Shorts: World

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Wiesel touched by knighthood

Elie Wiesel received an honorary knighthood from the queen of England.

The Nobel laureate said the award “really means something” and shows how far the country has come since what he views as the dark days of anti-Semitism in Britain after World War II.

In a humble speech after accepting his knighthood last week, Wiesel said that had he been truly successful in his mission to keep the memory of the Holocaust alive, “the education of anti-Semitism, the defeat of fanaticism and absolute security for Jews in Israel and the diaspora” would be more apparent.

British Foreign Secretary Margaret Beckett called Wiesel “a shining beacon of humanity at its very best.” — jta

University will ignore group’s complaints

Student union authorities at Leeds University were ordered to ignore complaints lodged by the main Jewish student group about the campus’ growing pro-Palestinian lobby.

Following a campus-wide referendum last week, student union authorities were instructed to ignore complaints lodged by the Leeds branch of J-Soc, which represents Britain’s largest Jewish student community, “as long as Judaism as a faith is not offended.”

The motion, which passed by a vote of 1,421-895, was proposed by the Palestinian Solidarity Group, and says that considering every complaint lodged by J-Soc would constitute “an arbitrary use of authority.”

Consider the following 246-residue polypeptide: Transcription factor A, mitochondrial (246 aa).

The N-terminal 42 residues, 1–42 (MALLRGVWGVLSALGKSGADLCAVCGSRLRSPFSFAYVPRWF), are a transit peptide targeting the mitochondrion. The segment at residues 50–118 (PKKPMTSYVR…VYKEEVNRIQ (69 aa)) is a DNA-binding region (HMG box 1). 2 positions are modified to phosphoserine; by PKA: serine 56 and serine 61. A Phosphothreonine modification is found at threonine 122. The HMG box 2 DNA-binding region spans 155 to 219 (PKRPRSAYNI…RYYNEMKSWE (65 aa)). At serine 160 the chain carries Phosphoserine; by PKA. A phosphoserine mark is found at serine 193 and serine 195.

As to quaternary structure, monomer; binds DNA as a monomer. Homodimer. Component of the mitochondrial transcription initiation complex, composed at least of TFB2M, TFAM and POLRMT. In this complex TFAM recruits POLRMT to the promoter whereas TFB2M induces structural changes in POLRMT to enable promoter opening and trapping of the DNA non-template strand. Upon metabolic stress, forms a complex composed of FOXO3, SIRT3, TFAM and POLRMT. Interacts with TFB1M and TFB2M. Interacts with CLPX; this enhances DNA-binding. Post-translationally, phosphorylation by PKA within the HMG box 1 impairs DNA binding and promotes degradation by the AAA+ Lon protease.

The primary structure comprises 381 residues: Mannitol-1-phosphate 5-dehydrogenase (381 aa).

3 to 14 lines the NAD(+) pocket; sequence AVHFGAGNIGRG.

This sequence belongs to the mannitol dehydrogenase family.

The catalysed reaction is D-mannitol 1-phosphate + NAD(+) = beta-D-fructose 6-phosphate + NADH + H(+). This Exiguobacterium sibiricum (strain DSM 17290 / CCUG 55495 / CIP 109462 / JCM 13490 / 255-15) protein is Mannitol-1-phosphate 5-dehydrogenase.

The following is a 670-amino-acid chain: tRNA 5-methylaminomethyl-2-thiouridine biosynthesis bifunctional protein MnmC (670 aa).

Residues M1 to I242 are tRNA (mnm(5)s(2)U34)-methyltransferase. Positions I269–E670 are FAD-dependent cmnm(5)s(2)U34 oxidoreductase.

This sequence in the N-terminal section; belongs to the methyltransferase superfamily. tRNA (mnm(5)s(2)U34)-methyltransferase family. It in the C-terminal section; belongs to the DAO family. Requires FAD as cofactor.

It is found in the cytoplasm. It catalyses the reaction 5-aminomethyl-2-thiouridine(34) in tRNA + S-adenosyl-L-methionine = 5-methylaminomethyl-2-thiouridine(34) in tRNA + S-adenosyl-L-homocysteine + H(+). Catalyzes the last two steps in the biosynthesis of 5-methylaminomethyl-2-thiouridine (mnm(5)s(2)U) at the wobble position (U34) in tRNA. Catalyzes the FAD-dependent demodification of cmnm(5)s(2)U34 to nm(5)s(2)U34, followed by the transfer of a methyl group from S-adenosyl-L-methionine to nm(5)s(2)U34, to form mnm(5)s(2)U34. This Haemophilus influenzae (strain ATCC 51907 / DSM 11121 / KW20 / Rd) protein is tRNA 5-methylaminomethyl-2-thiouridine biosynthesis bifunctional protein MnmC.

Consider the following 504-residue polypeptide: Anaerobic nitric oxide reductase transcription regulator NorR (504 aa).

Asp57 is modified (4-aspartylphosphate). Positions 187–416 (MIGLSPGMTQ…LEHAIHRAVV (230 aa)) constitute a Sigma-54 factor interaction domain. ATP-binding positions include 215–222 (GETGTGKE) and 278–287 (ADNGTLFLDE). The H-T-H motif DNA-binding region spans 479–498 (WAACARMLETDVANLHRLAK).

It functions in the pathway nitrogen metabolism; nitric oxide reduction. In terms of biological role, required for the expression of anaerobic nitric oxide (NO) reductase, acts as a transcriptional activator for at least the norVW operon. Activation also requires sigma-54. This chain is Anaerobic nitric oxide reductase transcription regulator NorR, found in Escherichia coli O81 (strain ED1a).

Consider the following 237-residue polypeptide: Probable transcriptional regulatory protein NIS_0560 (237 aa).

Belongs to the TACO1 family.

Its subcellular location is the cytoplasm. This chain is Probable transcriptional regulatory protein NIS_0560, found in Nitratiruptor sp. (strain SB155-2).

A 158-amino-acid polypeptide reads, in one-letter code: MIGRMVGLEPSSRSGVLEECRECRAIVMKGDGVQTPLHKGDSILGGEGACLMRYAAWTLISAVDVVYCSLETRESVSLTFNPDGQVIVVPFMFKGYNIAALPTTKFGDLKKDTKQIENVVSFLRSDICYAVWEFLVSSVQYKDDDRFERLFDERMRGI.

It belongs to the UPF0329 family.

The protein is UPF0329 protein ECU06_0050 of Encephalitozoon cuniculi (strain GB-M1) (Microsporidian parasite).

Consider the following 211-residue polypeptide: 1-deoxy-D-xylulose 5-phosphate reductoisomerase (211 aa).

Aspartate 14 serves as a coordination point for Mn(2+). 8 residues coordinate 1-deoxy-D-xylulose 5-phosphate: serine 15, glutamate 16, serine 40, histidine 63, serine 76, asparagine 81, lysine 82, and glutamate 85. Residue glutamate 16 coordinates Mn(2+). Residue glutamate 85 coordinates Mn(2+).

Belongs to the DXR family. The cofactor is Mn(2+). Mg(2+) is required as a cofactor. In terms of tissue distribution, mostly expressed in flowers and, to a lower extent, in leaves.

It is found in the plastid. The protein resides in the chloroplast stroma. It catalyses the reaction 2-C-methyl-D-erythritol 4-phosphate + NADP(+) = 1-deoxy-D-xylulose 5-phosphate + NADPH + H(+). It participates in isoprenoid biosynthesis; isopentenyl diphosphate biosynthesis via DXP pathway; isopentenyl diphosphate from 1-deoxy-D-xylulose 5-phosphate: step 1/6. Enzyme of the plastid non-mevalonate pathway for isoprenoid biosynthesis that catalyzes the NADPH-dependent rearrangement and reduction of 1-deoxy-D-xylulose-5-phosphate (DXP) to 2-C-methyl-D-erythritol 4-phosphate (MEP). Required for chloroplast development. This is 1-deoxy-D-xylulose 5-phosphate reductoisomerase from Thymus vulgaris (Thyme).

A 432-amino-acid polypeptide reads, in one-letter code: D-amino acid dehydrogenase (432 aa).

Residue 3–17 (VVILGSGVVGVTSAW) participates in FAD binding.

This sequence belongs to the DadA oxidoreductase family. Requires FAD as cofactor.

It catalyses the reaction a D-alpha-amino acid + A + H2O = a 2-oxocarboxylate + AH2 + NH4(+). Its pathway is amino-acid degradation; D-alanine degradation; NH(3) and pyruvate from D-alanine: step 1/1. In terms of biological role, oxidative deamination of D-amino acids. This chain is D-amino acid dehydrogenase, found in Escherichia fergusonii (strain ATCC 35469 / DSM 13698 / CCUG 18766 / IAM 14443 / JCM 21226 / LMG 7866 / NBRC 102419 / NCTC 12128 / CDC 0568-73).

Members of the academic and Jewish student communities expressed shock and outrage. — jta

Day school is No. 1 primary school in UK

A Jewish day school ranked No. 1 in a British government survey. The report ranked the North Cheshire Jewish School as the best primary school in Britain.

Of the 209 primary schools in Britain whose pupils all reached the expected standard for 11-year-olds in English, math and science, almost two-thirds are faith-based schools, including Jewish, Catholic and Church of England institutions.

A total of 16,000 primary schools were included in the survey. — jta

Controversial cardinal retires

Cardinal Jozef Glemp, a longtime leader of Poland’s Roman Catholic Church who clashed with Jewish groups, retired as archbishop of Warsaw.

Glemp, 76, stepped down due to age. He was replaced by the Bishop of Plock, Stanislaw Wojciech Wielgus.

Glemp led the church in the 1980s during the height of the Solidarity movement and martial law, and offered support for the first mass movement against Soviet control.

He became a figure of controversy in 1990 when he criticized Jewish protesters who demonstrated against the location of a Carmelite convent just outside the former Auschwitz death camp. The convent was moved only after Pope John Paul II intervened.

Scholars call on Vatican to open archives

Thirty-five Jewish and Catholic scholars called on the Vatican to open its Holocaust-era archives.

The petition, organized by Seymour Reich, former chairman of the International Catholic-Jewish Historical Commission, and the David S. Wyman Institute for Holocaust Studies, was released Monday, Dec. 11.

Citing recently uncovered documents about the Vatican’s role during the Holocaust, the scholars said they “have legitimate disagreements concerning the Vatican’s actions regarding European Jewry during the Hitler years,” but “we all agree that the Vatican should open its archives for the Holocaust period to historians, so that the role of the wartime pope will not be subject to conjecture as to what he knew, what he did, and what he chose to say or not say about the plight of the Jews.”

The pope at the time, Pius XII, is a controversial figure due to claims that he knew of the Nazi genocide against the Jews but remained silent. — jta